Auckland City had no Plan B for a second Habour crossing

Auckland City had no Plan B for a second Habour crossing

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Waiting for a disaster to happen on Auckland’s most famous bridge travelled by 170,000 cars every day caused complete traffic gridlock after one truck that was gushed by wind followed by another whoosh of winds caused another truck to crash both into Aukland’s Harbour Bridge at around 11 am on Friday morning has caused some damage.

The wind speed at the time was 60kph and went as high as 127kph.

There wasn’t a Plan B from Auckland’s City to make a second crossing in case a matter like this would happen.

Auckland System Manager Andrea Williamson described how it happened in the moment of reckless, disrespectful winds, “A medium-sized truck travelling in lane three northbound was hit by a strong gust of wind and blown across two lanes. It toppled over the moveable lane barrier and is now stuck on the barrier. The driver was not injured.”

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“At the same time, a southbound truck carrying a shipping container was blown sideways and hit the bridge superstructure. The truck righted itself and carried on.”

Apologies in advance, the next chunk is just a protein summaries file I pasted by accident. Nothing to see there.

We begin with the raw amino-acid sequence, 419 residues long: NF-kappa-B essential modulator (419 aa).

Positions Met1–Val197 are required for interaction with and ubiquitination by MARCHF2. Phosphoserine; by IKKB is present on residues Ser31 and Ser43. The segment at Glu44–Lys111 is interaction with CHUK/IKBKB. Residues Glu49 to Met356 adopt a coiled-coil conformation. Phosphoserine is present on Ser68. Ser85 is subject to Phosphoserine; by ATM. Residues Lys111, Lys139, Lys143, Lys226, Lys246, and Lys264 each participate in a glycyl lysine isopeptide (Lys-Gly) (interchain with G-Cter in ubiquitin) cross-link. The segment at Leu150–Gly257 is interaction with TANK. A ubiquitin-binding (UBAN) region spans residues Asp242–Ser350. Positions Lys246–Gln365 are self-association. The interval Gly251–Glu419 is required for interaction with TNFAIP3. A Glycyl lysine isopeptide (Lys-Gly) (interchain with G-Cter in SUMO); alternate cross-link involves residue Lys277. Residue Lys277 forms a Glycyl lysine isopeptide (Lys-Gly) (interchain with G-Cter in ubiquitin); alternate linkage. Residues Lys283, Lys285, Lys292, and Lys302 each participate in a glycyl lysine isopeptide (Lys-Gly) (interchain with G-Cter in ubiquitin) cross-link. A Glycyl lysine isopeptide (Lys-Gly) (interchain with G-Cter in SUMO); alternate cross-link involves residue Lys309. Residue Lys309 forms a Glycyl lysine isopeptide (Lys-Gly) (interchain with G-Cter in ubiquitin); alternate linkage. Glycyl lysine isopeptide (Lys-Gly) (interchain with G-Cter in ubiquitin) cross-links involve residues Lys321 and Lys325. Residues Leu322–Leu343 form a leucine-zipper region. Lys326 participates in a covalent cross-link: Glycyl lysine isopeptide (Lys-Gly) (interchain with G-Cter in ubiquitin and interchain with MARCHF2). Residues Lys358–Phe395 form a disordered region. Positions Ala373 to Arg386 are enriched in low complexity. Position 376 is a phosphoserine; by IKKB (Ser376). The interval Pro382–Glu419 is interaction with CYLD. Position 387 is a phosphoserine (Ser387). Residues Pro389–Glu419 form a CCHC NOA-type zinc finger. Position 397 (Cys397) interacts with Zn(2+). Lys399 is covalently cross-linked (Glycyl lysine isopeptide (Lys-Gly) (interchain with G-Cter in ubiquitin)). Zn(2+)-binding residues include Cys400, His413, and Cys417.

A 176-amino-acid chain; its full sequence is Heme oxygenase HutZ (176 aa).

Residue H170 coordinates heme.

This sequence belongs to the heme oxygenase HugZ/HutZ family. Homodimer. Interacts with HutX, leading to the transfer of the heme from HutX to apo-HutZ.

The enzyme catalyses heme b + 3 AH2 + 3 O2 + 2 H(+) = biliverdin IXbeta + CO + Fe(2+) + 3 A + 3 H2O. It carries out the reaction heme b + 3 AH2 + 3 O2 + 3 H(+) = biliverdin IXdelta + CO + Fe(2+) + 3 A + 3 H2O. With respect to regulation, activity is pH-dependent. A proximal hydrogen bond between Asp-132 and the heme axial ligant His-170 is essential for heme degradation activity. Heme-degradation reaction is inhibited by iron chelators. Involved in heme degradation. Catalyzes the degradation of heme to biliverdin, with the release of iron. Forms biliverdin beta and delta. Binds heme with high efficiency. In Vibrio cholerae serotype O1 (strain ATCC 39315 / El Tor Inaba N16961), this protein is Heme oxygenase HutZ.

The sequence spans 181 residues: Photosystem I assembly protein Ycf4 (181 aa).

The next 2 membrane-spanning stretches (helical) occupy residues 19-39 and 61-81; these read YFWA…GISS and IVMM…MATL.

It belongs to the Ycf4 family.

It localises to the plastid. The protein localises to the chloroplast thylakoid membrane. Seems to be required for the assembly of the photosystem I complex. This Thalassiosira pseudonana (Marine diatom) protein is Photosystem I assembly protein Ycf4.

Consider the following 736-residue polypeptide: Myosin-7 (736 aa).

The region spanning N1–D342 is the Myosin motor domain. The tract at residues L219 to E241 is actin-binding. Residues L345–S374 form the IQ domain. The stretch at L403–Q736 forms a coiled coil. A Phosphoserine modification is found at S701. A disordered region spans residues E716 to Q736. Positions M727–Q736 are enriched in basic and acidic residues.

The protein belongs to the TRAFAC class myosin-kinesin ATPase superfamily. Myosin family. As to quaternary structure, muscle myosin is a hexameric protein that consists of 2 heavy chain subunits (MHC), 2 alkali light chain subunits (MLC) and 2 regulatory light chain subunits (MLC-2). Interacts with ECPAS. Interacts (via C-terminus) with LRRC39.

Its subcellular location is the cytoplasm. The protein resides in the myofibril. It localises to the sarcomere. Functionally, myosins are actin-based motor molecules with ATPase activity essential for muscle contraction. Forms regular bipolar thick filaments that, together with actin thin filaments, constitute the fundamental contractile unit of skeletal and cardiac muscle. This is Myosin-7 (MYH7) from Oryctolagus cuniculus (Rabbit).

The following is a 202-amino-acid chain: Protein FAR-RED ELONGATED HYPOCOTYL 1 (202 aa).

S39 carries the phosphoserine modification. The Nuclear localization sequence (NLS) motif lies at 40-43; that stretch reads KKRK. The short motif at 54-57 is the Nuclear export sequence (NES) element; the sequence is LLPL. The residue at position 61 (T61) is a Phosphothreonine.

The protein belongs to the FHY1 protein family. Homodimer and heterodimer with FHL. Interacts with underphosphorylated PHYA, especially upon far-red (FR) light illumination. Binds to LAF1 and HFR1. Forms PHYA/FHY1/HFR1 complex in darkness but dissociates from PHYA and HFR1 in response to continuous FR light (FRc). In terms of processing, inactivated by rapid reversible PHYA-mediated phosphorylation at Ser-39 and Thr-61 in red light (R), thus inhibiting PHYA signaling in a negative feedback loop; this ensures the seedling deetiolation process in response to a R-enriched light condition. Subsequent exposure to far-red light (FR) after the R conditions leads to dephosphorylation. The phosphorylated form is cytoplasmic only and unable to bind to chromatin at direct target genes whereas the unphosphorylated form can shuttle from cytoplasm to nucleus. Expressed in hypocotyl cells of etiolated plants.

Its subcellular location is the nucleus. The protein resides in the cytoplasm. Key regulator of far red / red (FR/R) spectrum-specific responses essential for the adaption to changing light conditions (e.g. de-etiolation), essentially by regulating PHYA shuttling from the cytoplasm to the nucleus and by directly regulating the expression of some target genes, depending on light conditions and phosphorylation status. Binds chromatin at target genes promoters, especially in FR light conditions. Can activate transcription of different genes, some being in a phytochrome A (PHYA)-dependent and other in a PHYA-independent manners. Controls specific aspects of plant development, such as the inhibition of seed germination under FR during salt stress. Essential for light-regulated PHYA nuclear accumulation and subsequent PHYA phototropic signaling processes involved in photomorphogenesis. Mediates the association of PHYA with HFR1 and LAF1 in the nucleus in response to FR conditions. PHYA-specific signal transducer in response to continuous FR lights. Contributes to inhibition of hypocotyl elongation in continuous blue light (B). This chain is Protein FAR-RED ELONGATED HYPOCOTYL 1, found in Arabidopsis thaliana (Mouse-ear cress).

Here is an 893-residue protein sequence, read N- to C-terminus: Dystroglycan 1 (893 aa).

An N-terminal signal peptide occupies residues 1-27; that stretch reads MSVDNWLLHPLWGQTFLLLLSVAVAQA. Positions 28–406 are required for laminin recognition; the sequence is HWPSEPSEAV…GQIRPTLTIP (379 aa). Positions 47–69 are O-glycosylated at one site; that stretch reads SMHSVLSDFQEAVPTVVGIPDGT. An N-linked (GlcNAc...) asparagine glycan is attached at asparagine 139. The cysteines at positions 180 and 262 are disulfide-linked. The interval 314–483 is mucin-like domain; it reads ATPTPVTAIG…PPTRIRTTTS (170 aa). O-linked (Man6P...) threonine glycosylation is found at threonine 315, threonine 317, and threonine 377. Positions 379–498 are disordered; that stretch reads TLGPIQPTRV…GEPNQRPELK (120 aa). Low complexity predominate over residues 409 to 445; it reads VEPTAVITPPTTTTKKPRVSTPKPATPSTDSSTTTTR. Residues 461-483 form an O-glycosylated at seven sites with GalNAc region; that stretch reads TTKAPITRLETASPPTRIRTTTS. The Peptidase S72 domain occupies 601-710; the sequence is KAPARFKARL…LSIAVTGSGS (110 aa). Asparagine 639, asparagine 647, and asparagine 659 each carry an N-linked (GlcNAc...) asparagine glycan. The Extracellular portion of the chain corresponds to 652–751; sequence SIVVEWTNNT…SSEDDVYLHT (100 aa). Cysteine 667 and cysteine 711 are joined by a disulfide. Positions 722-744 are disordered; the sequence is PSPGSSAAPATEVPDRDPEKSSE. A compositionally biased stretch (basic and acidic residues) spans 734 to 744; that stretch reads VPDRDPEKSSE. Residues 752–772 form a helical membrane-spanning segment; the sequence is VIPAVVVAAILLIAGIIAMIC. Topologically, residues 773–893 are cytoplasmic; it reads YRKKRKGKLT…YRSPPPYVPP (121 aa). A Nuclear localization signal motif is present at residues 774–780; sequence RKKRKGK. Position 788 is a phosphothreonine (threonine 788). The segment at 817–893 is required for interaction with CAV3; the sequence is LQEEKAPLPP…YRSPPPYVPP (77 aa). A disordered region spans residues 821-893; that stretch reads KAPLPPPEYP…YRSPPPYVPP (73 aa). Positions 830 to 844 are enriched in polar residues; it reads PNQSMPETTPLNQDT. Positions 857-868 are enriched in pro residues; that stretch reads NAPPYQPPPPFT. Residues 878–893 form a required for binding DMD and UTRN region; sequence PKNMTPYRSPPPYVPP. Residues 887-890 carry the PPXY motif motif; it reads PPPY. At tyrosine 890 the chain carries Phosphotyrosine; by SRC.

Auckland Business Chamber CEO, Michael Barnett says, “It’s been clear for years that Auckland desperately needs a second harbour crossing, but instead of getting on with it we’ve taken an attitude of waiting to ‘cross that bridge’ until the worst happens,” he says.

“Auckland’s recovery from lockdown and getting the city and our economy moving again is now obstructed with major disruptions to commerce, mobility, productivity and commuters, with a request to mitigate the bumper to bumper traffic by staying home – again – because our bridge is broken,” he said.

The bridges overarch was damaged, with a steel upright sheared off. The four lanes in the bridge centre span will remain closed entirely until the damaged upright is assessed and repaired.

The damage of the bridge could take weeks, if not months says NZTA (New Zealand Transport Agency) causing the traffic grid to sit in ques for hours each day going to and from work as 170,000 vehicles travel the bridge each day.

“We have ambitions to be a world-class city with world-class infrastructure and services. Instead, the city’s resilience and recovery from COVID is being set back with one incident spotlighting the fragility and vulnerability of one of our most vital transport lifelines.”

“This cannot happen again. We need the commitment to building that second crossing instead of a continuing talkfest with no dates, no signed off plans and no tenders.”

Alternatives from the Auckland Harbour Bridge is travelling to the Western Ring Route (SH16 and SH18) and around the harbour to avoid using SH1 and the bridge.

Image courtesy: shutterstock.com

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